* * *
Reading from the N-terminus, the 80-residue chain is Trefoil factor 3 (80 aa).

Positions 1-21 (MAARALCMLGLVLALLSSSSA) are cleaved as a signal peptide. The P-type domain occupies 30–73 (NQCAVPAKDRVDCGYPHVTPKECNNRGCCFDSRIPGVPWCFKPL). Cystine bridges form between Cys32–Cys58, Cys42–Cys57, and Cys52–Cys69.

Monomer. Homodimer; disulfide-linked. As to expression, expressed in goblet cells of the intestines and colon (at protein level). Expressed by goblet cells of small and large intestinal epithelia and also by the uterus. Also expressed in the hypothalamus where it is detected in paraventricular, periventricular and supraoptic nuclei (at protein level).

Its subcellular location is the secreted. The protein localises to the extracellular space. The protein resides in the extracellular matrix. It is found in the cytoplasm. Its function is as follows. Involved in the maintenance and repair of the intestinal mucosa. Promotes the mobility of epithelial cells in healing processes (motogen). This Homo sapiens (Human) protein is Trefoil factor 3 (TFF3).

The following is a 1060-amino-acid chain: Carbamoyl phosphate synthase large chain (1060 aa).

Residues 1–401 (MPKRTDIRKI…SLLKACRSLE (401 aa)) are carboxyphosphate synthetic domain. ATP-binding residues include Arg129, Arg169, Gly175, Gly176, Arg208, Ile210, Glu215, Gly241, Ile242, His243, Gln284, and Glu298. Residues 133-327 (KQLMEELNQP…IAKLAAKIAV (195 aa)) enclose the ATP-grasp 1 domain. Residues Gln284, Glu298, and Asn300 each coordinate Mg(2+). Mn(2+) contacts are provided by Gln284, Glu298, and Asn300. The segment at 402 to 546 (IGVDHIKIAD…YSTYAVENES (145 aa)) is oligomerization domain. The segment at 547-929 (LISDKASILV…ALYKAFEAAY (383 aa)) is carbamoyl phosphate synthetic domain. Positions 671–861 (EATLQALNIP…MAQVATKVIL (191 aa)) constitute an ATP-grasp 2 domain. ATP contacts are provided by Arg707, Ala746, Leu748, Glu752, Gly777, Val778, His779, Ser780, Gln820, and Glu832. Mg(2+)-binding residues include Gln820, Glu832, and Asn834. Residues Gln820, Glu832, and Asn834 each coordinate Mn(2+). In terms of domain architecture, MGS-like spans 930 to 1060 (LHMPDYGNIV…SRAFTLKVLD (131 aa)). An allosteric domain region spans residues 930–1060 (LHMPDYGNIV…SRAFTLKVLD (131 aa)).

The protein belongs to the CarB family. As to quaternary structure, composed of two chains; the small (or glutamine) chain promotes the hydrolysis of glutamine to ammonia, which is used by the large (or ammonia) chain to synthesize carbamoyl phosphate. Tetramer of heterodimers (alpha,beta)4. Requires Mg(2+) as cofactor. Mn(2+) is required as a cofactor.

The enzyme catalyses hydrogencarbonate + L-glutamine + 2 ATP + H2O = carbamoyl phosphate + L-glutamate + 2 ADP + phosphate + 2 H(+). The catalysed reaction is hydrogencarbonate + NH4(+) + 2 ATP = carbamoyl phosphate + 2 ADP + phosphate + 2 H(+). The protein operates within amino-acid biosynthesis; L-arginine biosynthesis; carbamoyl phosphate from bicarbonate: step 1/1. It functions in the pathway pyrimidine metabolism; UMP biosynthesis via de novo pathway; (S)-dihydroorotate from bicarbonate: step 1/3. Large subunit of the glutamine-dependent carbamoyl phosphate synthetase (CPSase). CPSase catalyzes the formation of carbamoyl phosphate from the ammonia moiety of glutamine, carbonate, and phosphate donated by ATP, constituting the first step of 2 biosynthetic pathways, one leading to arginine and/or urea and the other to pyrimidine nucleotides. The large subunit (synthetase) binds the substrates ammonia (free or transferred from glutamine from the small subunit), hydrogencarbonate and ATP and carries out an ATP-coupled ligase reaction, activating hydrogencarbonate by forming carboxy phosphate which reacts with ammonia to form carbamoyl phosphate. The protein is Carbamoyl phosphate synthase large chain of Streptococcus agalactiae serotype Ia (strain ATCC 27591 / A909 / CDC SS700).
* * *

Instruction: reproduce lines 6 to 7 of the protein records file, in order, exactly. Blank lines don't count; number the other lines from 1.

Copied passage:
Residues 1–401 (MPKRTDIRKI…SLLKACRSLE (401 aa)) are carboxyphosphate synthetic domain. ATP-binding residues include Arg129, Arg169, Gly175, Gly176, Arg208, Ile210, Glu215, Gly241, Ile242, His243, Gln284, and Glu298. Residues 133-327 (KQLMEELNQP…IAKLAAKIAV (195 aa)) enclose the ATP-grasp 1 domain. Residues Gln284, Glu298, and Asn300 each coordinate Mg(2+). Mn(2+) contacts are provided by Gln284, Glu298, and Asn300. The segment at 402 to 546 (IGVDHIKIAD…YSTYAVENES (145 aa)) is oligomerization domain. The segment at 547-929 (LISDKASILV…ALYKAFEAAY (383 aa)) is carbamoyl phosphate synthetic domain. Positions 671–861 (EATLQALNIP…MAQVATKVIL (191 aa)) constitute an ATP-grasp 2 domain. ATP contacts are provided by Arg707, Ala746, Leu748, Glu752, Gly777, Val778, His779, Ser780, Gln820, and Glu832. Mg(2+)-binding residues include Gln820, Glu832, and Asn834. Residues Gln820, Glu832, and Asn834 each coordinate Mn(2+). In terms of domain architecture, MGS-like spans 930 to 1060 (LHMPDYGNIV…SRAFTLKVLD (131 aa)). An allosteric domain region spans residues 930–1060 (LHMPDYGNIV…SRAFTLKVLD (131 aa)).

The protein belongs to the CarB family. As to quaternary structure, composed of two chains; the small (or glutamine) chain promotes the hydrolysis of glutamine to ammonia, which is used by the large (or ammonia) chain to synthesize carbamoyl phosphate. Tetramer of heterodimers (alpha,beta)4. Requires Mg(2+) as cofactor. Mn(2+) is required as a cofactor.